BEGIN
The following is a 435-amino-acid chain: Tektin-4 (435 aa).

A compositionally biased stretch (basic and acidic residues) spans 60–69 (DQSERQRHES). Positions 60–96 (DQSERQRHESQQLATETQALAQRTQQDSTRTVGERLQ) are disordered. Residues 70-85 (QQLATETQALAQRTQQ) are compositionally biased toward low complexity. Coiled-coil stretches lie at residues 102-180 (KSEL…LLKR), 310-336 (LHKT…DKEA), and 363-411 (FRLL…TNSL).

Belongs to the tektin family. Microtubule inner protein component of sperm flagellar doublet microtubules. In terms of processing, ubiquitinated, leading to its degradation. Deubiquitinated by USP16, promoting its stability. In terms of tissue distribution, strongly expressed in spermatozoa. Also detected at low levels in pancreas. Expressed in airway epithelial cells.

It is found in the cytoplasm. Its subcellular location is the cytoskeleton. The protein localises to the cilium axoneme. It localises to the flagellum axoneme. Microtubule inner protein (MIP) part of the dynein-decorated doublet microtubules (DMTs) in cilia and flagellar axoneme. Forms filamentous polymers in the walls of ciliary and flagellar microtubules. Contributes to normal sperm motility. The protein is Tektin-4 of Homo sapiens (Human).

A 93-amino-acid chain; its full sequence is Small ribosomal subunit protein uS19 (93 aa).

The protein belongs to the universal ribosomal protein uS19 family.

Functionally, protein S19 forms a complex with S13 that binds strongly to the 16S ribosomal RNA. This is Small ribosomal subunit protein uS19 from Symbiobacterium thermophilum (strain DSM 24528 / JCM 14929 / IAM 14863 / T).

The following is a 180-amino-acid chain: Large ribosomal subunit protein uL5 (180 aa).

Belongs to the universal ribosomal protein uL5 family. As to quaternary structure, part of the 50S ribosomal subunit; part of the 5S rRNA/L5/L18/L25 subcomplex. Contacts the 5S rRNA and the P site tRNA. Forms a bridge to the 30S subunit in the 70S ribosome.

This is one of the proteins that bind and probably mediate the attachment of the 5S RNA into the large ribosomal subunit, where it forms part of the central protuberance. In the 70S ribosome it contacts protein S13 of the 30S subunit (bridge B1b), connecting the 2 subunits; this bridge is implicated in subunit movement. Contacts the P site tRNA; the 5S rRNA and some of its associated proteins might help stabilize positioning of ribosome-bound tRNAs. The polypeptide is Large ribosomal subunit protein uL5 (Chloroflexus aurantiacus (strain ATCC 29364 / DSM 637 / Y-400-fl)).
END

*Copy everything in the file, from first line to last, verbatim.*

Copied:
The following is a 435-amino-acid chain: Tektin-4 (435 aa).

A compositionally biased stretch (basic and acidic residues) spans 60–69 (DQSERQRHES). Positions 60–96 (DQSERQRHESQQLATETQALAQRTQQDSTRTVGERLQ) are disordered. Residues 70-85 (QQLATETQALAQRTQQ) are compositionally biased toward low complexity. Coiled-coil stretches lie at residues 102-180 (KSEL…LLKR), 310-336 (LHKT…DKEA), and 363-411 (FRLL…TNSL).

Belongs to the tektin family. Microtubule inner protein component of sperm flagellar doublet microtubules. In terms of processing, ubiquitinated, leading to its degradation. Deubiquitinated by USP16, promoting its stability. In terms of tissue distribution, strongly expressed in spermatozoa. Also detected at low levels in pancreas. Expressed in airway epithelial cells.

It is found in the cytoplasm. Its subcellular location is the cytoskeleton. The protein localises to the cilium axoneme. It localises to the flagellum axoneme. Microtubule inner protein (MIP) part of the dynein-decorated doublet microtubules (DMTs) in cilia and flagellar axoneme. Forms filamentous polymers in the walls of ciliary and flagellar microtubules. Contributes to normal sperm motility. The protein is Tektin-4 of Homo sapiens (Human).

A 93-amino-acid chain; its full sequence is Small ribosomal subunit protein uS19 (93 aa).

The protein belongs to the universal ribosomal protein uS19 family.

Functionally, protein S19 forms a complex with S13 that binds strongly to the 16S ribosomal RNA. This is Small ribosomal subunit protein uS19 from Symbiobacterium thermophilum (strain DSM 24528 / JCM 14929 / IAM 14863 / T).

The following is a 180-amino-acid chain: Large ribosomal subunit protein uL5 (180 aa).

Belongs to the universal ribosomal protein uL5 family. As to quaternary structure, part of the 50S ribosomal subunit; part of the 5S rRNA/L5/L18/L25 subcomplex. Contacts the 5S rRNA and the P site tRNA. Forms a bridge to the 30S subunit in the 70S ribosome.

This is one of the proteins that bind and probably mediate the attachment of the 5S RNA into the large ribosomal subunit, where it forms part of the central protuberance. In the 70S ribosome it contacts protein S13 of the 30S subunit (bridge B1b), connecting the 2 subunits; this bridge is implicated in subunit movement. Contacts the P site tRNA; the 5S rRNA and some of its associated proteins might help stabilize positioning of ribosome-bound tRNAs. The polypeptide is Large ribosomal subunit protein uL5 (Chloroflexus aurantiacus (strain ATCC 29364 / DSM 637 / Y-400-fl)).